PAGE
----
Electricity: The ferrosilicon industries in Pasakha are seizing an opportunity in the Bhutan Domestic Electricity Power Tariff Policy, 2015 (BDETP) draft, which was recently released for consultation to convince the government that the existing power tariff has distressed their competitive edge in the market since its inception in October 2013.
The Association of Bhutanese Industries (ABI) during a consultation meeting in Phuentsholing on October 8 furnished a host of proposals for consideration.
As the industrialists are left with six months before the Bhutan Power Corporation (BPC) and Druk Green Power Corporation (DGPC) proposes to the Bhutan Electricity Authority (BEA) for the next tariff cycle in April 2016, the industrialists say it was timely to know what the government may consider on the matter.
One of the major appeals the ABI wants to submit is to request the government to keep the tariff as “status quo” while the association worked on convincing the government to amend the Act and the regulations. Under this, to propose to amend the Tariff Determination Regulation (TDR) and BEA Act is the most notable feature of the proposals, since the ABI believes that the electricity tariff should be determined on the price cap model and not on the existing cost plus model.
The association’s vice president Chimmi Dorji said that in a cost-plus model calculation, the tariff would only shoot.
“Maybe this is the only chance,” he said. “We need to collectively and individually try to convince the government to understand our point of view as many of us are dependent on power tariff.”
As the electricity authority may approve the tariff BPC and DGPC propose for the next cycle, the association maintained that the economic affairs ministry must look into the economic well being of the country keeping in mind the larger picture.
“Inject subsidies to enable industries to afford electricity,” the association’s general secretary Jochu Thinley said. “Electricity is an impetus for industrial growth and one of the very few competitive edges our industries have.”
The association’s main stand about this is that the sale of electricity should not be as straight as any other trading. Considering hydropower to be a strategic natural resource, the economic affairs ministry must look into opportunities to maximise returns through different means of electricity, while benefiting the private sector and creating a win-win situation.
Jochu Thinley said a cost benefit analysis findings indicated electricity should be used as an input for value addition in the industries. Providing electricity at a rate at par or below the cost of supply and export must be considered.
“Tariff for the high voltage (HV) customers should be kept at par with the export price or below by providing subsidies,” he said.
As the medium voltage (MV) and low voltage (LV) consumers enjoy subsidies, the ABI also would propose if the government could offer subsidies to the HV consumers. The subsidy for this category was lifted in 2011.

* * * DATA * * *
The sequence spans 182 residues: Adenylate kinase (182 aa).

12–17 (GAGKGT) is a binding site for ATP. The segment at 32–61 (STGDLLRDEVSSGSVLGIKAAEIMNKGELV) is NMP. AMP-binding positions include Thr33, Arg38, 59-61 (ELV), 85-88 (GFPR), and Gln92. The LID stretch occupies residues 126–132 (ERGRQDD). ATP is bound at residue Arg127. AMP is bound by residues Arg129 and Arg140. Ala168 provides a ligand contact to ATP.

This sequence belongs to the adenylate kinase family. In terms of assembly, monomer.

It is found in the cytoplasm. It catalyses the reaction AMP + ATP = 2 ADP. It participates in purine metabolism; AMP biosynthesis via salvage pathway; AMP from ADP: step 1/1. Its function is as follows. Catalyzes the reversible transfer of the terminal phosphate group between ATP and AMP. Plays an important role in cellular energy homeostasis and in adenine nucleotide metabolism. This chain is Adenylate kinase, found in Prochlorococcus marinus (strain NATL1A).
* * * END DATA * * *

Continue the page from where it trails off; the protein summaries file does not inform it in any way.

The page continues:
After the third and the final power tariff revision came into effect in July this year, electricity bills went up by more than Nu 2 to 3 million a month, up by 10 percent for the Pasakha HV ferrosilicon industries.
This happened with the energy charge in the last phase climbing up to Nu 1.96 from the previous Nu 1.81, while the demand charge rose to Nu 180 per kW of power a month from the erstwhile Nu 155. Today an 18 MW plant with a monthly consumption of approximately 10 million plus units pay Nu 2. 26 (energy charge plus demand charge) per unit and the current export price remains at Nu 2.0 per unit.
The ABI also cited policy documents are usually set prior to Acts and other regulations, which was not in this case.
The BEA Act was passed in 2001, while TDR was drafted and approved in 2006. The association maintained that it is assumed that the clauses in the policy are set in the similar tone as per what is already specified in the Act and TDR.
Should there be any disagreement on the policy, the Act and the regulation will also have to be amended accordingly, officials said.
Another proposal the ABI would make for the industries is for the policy to have provisions for a tariff road map for at least 15-20 years down the line to enable investment plans and attract Foreign Direct Investments. The industrialists, meanwhile, would also hire consultants to study further.
Meanwhile, ferrosilicon industries are worried a Malaysian plant, Om Holdings has already started exporting this year. The plant has a capacity to export 308,000 metric tons of alloys, while the entire ferro establishments across the country could produce 110,000 metric tons.
The Malaysian government has given a tariff discount for about 20 years at the same rate. Exporting to Japan and India is cheaper for Malaysians than Bhutan ferroalloys companies.
Elaborating the contribution, industrialists say the economy would crash, should industries close shops, as the sector is second to hydropower in contributing to the country’s Gross Domestic Product (GDP).
The ABI would also soon conduct a consultation meeting with the Bhutan Chamber for Commerce and Industries.
Rajesh Rai, Phuentsholing